A leader worth following


A story tells of a highly decorated group of military leaders who succeed in building a computer that can solve any strategic or tactical problem. It will be a great tool to help them make decisions.

They all gather around in front of the computer and input a complicated tactical problem to know the output. They describe a hypothetical situation to the computer and then ask the pivotal question: ATTACK or RETREAT? The computer hums and begins processing the data. After a few seconds, it comes up with an answer.

The answer was just one word: “YES.”

The highly decorated generals look at each other, somewhat stupefied. Until one of them submits a second request to the computer: YES WHAT?

Everybody waits, and then the computer responds: “YES, SIR!”

Sometimes things like this happen in the workplace. The leader asks a question, and the answer given is a non-answer and does not help much. Sometimes it is worse. The leader asks a question, and even though the people know that the leader’s decision or plan of action may not be right, they just want to please the leader, and they say, “Yes Sir or Yes Mam!”

Am I a leader who is worth following? It is a question I need to ask myself all the time. A leader has followers. It has been said that “He who thinks is leading, with nobody following, is merely taking a walk!” But having followers is not in itself an ideal thing. Cults, dictators, criminals have followers, but it is not good leadership. This leader may not be worth following when no one dares to challenge, suggest or even correct the leader if the decision is a good one.


It is tough to follow an incompetent leader. One reason is that you do not learn, and second, you may end up doing most of the work and taking most of the blame. In certain situations, there are not many opportunities to build relationships, but people follow the leader because of his or her production and results. This is a shallow level, but certain organizational structures are designed this way, specifically those that are project-based. Once the project is over, everything is over unless you are re-assigned to the same leader in another project.


Some leaders are competent, but at the same time, are rude and arrogant. This is not a good thing. Jim Collins’ research, supported by meta-data, has convincingly proven that those who are considered “Level 5 leader” or those who are respected and admired, are so because they exhibit humility.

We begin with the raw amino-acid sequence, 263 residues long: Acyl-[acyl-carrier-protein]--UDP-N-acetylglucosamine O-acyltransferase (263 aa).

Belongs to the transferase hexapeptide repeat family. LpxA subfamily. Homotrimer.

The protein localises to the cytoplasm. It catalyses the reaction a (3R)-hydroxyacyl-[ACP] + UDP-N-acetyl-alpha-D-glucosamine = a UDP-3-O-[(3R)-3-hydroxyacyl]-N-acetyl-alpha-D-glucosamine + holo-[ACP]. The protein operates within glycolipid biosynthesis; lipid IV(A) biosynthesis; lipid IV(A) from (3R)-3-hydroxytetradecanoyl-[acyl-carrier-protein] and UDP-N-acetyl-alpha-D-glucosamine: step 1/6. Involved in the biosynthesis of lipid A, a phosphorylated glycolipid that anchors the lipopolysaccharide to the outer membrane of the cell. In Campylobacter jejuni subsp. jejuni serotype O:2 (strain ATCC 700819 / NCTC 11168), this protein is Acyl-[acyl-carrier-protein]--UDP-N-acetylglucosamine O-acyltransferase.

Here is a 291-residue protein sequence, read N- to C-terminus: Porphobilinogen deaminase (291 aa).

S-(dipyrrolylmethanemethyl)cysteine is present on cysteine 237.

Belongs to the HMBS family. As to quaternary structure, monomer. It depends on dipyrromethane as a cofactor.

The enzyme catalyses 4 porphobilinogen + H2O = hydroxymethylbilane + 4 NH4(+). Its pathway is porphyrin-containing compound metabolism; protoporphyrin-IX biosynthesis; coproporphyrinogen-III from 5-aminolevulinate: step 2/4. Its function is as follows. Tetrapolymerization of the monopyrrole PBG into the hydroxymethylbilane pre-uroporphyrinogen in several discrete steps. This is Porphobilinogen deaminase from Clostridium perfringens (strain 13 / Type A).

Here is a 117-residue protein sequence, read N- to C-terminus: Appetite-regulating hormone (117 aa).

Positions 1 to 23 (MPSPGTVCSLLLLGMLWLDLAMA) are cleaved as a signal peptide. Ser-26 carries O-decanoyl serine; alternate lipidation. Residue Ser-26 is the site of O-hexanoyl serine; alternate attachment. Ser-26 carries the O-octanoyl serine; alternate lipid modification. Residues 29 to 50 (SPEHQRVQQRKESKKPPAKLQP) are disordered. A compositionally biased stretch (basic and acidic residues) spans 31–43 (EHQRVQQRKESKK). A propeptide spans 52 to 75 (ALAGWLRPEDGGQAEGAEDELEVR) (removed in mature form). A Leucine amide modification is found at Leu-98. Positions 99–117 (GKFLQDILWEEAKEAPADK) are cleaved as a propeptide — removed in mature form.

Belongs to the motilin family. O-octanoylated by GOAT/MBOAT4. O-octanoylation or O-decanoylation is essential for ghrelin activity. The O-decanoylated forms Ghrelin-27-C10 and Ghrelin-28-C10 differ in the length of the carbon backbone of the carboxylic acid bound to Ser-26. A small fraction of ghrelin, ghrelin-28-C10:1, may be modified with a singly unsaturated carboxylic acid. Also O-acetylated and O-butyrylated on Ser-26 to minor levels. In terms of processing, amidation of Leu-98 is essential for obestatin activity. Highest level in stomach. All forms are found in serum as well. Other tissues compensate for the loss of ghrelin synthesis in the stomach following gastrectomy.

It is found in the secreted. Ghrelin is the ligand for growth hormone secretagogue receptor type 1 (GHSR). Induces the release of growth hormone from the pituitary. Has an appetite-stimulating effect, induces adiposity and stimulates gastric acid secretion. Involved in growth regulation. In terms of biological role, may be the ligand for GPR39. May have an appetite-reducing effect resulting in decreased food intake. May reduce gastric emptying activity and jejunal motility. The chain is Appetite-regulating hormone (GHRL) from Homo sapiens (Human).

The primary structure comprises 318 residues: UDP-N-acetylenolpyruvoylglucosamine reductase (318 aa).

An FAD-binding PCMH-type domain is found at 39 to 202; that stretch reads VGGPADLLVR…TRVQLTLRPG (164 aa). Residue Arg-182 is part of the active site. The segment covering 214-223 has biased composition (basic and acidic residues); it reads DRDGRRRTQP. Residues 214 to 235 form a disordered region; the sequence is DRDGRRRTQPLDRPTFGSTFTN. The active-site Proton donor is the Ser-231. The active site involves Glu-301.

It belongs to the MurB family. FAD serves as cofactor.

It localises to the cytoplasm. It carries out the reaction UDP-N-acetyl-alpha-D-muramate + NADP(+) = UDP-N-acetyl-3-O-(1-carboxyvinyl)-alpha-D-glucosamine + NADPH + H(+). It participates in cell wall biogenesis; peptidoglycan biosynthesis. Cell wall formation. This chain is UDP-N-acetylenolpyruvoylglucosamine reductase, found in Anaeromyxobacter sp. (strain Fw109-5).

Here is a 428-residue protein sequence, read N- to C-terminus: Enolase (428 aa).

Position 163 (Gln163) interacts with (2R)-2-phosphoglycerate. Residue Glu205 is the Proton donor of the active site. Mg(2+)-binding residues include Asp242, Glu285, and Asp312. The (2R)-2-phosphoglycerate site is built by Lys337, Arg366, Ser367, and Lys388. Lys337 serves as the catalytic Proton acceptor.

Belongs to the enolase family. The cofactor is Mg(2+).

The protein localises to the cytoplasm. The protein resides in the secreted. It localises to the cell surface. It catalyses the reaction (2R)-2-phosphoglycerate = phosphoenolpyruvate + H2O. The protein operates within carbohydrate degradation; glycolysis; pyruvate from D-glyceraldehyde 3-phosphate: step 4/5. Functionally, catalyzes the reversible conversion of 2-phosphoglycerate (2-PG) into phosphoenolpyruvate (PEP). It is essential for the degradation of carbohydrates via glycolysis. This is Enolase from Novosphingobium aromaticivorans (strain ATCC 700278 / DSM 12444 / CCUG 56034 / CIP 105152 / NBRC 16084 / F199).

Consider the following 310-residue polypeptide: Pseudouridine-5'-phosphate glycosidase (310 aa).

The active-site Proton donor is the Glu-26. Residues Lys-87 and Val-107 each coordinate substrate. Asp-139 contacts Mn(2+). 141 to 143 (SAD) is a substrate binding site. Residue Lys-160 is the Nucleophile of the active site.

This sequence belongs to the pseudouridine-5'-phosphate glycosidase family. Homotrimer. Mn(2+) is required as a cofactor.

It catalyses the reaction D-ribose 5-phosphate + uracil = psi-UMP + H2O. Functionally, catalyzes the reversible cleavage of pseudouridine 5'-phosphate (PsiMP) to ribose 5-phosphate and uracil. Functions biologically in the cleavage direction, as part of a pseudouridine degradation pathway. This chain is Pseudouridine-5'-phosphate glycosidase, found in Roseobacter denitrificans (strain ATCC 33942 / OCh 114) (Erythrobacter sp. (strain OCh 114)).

Humility is the primary differentiator between good and outstanding leadership. Humble leaders are secure, and they know that their primary concern is not about feeding their ego, but on doing what is best for the team and how to serve them well.

Passing on the credit

Good leaders give credit to the team for wins and victories. Yet, good leaders own up and take responsibility for negative things or challenges.

Integrity and trustworthiness

People follow you because you are predictable. They do not have to suspect or watch your every move. They know that you mean what you say, and you say what you mean. Your words and actions are predictably in sync. Your private walk matches your public talk. They follow you without having to fear that you may have some ulterior motive and will work on some things that will fulfill your interests, that you will treat each person fairly and with respect. Where there is no trust, there is no leadership. Everything is just “play-acting.”

Emotionally stable

You do not fly off the handle. You do not have tantrums. You are calm and rational, and they feel safe in your presence. You are emotionally intelligent, and you exhibit hope and optimism.


The more teachable the leaders are, the more people will love to follow such a leader. In case you have not yet noticed, it all boils down to competence and character for people to follow you. Good leaders have so much stuff as they continue to learn, so people follow you. They also admire you because you show vulnerability and are willing to be corrected.

This time, when you ask them a question, the response and the conversation will be engaging, and the response will not just be a customary, “Yes Sir!.”



(Francis Kong’s highly acclaimed Level Up Leadership Master Class online will be held from Aug. 25 to 27. Develop your leadership skills that translate into personal, career, and business growth. For inquiries and reservations, contact April at +63928-559-1798 or and for more information, visit www.levelupleadership.ph)

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